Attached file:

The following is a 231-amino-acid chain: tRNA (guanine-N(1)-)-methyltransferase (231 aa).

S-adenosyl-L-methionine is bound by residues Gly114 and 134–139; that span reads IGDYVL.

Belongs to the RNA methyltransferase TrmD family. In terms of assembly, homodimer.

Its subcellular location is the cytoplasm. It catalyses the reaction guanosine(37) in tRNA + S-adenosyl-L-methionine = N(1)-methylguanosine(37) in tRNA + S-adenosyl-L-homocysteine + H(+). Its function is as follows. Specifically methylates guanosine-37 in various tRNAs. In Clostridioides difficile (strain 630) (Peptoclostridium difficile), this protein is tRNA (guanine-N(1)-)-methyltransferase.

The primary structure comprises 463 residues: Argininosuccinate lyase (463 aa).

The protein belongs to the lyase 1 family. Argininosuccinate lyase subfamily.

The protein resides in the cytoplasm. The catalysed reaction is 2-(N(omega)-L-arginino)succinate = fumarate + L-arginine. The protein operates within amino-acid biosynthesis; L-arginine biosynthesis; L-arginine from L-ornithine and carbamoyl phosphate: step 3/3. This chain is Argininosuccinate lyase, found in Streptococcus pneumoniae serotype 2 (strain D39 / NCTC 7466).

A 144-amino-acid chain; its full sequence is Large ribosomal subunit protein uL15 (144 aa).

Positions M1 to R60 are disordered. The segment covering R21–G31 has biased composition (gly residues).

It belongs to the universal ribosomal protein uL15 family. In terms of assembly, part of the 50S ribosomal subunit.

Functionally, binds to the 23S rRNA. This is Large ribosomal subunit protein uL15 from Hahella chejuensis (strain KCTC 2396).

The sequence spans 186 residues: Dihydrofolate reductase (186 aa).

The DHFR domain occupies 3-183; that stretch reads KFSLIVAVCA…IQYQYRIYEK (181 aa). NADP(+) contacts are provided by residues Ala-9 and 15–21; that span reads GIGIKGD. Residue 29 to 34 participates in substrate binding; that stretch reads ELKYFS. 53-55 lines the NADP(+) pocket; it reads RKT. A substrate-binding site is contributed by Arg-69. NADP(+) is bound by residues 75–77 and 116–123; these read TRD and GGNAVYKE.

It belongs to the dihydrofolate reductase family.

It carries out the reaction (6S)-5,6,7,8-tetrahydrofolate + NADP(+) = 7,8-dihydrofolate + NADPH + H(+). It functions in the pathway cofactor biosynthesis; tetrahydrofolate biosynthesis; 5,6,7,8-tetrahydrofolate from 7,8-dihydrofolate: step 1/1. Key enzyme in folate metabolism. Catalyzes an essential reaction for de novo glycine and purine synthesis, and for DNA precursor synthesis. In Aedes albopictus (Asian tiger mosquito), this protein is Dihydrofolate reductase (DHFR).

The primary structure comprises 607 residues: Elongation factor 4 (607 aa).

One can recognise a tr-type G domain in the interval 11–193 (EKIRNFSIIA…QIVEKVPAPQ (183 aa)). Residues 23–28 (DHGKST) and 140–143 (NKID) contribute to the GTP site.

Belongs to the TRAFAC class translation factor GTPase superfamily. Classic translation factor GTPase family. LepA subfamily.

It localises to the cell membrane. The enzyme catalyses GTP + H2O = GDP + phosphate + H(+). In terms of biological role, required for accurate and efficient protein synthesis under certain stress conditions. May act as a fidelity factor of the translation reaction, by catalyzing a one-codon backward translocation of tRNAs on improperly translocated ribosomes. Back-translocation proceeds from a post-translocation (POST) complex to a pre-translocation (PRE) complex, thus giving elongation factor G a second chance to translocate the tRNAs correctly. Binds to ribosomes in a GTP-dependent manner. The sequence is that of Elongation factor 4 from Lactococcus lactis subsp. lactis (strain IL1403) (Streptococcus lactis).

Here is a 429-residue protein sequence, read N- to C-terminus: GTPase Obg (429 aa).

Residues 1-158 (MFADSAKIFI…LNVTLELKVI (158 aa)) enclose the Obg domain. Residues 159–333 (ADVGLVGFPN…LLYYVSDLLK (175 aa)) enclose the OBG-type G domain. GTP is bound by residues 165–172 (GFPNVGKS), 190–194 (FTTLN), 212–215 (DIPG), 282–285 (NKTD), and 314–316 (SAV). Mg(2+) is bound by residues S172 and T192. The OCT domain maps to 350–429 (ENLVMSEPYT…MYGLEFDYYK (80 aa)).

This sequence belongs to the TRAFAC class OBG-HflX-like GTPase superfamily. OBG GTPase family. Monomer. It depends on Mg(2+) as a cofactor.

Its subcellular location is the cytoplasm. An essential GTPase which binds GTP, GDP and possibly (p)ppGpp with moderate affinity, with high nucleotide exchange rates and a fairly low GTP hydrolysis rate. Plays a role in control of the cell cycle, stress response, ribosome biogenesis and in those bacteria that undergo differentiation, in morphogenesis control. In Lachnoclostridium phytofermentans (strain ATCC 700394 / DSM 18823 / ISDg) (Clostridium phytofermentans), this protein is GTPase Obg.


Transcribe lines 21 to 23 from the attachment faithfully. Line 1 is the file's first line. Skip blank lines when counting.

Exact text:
Residues 1-158 (MFADSAKIFI…LNVTLELKVI (158 aa)) enclose the Obg domain. Residues 159–333 (ADVGLVGFPN…LLYYVSDLLK (175 aa)) enclose the OBG-type G domain. GTP is bound by residues 165–172 (GFPNVGKS), 190–194 (FTTLN), 212–215 (DIPG), 282–285 (NKTD), and 314–316 (SAV). Mg(2+) is bound by residues S172 and T192. The OCT domain maps to 350–429 (ENLVMSEPYT…MYGLEFDYYK (80 aa)).

This sequence belongs to the TRAFAC class OBG-HflX-like GTPase superfamily. OBG GTPase family. Monomer. It depends on Mg(2+) as a cofactor.

Its subcellular location is the cytoplasm. An essential GTPase which binds GTP, GDP and possibly (p)ppGpp with moderate affinity, with high nucleotide exchange rates and a fairly low GTP hydrolysis rate. Plays a role in control of the cell cycle, stress response, ribosome biogenesis and in those bacteria that undergo differentiation, in morphogenesis control. In Lachnoclostridium phytofermentans (strain ATCC 700394 / DSM 18823 / ISDg) (Clostridium phytofermentans), this protein is GTPase Obg.